Clems & Glue Society The Brains Behind Tasmania’s Apocalyptic Climate ‘Black Box’

Clems & Glue Society The Brains Behind Tasmania’s Apocalyptic Climate ‘Black Box’

Hobart’s Mona may have given Tasmania the coolest art gallery in the country and now the Apple Isle is set to be home to  the world’s first climate ‘black box’.

Called Earth’s Black Box, the 10-metre-by-four-metre-by-three-metre steel monolith is set to be built on a remote outcrop on Tasmania’s west coast, said to be between Strahan and Queenstown.

The box will be filled with a mass of storage drives and have internet connectivity, all powered by solar panels on the structure’s roof. The brains behind it report there will be enough capacity to store data for the next 30 to 50 years.

Once operational, the black box will be downloading data and an algorithm will be gleaning climate-change-related material from the internet. People will also be able to access the data via a digital platform, and the plan is that people will also be able to connect wirelessly with it, if they’re to visit the site.

The idea’s similar to Norway’s Svalbard Global Seed Vault that houses the world’s seeds should global warming – or something equally evil – wipe out the planet’s grain supply.

Tasmania beat out the likes of Malta, Norway and Qatar for the project given its “geopolitical and geological stability”.

More excitingly, the brains behind the idea are some of top adland creatives.

Clems Melbourne, The Glue Society and the University of Tasmania have all combined to get the idea off the ground.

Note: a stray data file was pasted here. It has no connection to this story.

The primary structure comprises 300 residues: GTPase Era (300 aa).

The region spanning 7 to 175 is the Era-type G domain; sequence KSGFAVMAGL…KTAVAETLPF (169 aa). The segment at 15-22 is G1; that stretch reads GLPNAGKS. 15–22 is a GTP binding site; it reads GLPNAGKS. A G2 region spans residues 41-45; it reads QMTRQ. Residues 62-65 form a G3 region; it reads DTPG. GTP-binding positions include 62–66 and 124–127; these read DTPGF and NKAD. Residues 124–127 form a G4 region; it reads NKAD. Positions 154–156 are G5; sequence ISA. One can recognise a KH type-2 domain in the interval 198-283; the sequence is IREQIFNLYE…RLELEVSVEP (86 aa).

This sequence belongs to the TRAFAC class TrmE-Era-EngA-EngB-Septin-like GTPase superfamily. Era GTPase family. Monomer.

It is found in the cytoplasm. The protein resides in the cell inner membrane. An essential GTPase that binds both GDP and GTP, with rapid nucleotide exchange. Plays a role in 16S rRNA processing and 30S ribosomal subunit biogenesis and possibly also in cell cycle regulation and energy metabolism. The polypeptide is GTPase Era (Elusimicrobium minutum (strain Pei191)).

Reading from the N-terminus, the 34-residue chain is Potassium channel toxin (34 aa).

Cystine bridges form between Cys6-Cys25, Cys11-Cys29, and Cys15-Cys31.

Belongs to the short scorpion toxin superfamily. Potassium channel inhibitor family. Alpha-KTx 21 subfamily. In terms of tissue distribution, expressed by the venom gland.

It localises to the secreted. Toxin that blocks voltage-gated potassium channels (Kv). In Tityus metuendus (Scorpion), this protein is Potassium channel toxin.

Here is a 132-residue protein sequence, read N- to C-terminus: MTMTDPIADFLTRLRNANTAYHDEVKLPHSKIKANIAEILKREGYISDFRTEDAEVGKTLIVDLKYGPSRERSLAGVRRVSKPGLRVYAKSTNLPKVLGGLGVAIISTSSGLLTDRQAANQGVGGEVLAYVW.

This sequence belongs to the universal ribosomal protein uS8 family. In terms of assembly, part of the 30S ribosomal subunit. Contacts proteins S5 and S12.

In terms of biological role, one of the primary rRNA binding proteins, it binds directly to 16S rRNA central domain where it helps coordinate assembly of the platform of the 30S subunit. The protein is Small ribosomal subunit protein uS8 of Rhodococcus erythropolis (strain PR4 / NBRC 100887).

Clems’ ECD Jim Curtis commented: “Obviously it’s really a powerful concept when you say to someone, ‘Earth’s got a black box’. Because they’re like, ‘Why does it need a black box?’ But first and foremost, it’s a tool,” Curtis said.

“The idea is if the Earth does crash as a result of climate change, this indestructible recording device will be there for whoever’s left to learn from that.

“It’s also there to hold leaders to account –  to make sure their action or inaction is recorded,” Curtis said.

The box will reportedly be made from 7.5-centimetre-thick steel, cantilevered off granite, according to Jonathan Kneebone, co-founder of artistic collective the Glue Society.

“It’s built to outlive us all,” Kneebone said. If the worst does happen, just because the power grids go down, this thing will still be there.”

The actual construction of the housing structure will only begin mid 2022, however, the hard drives have already begun recording, beginning with the recent climate conference in Glasgow in November.

 

 

 

 

 

 

 

 

 

 

 

 

 




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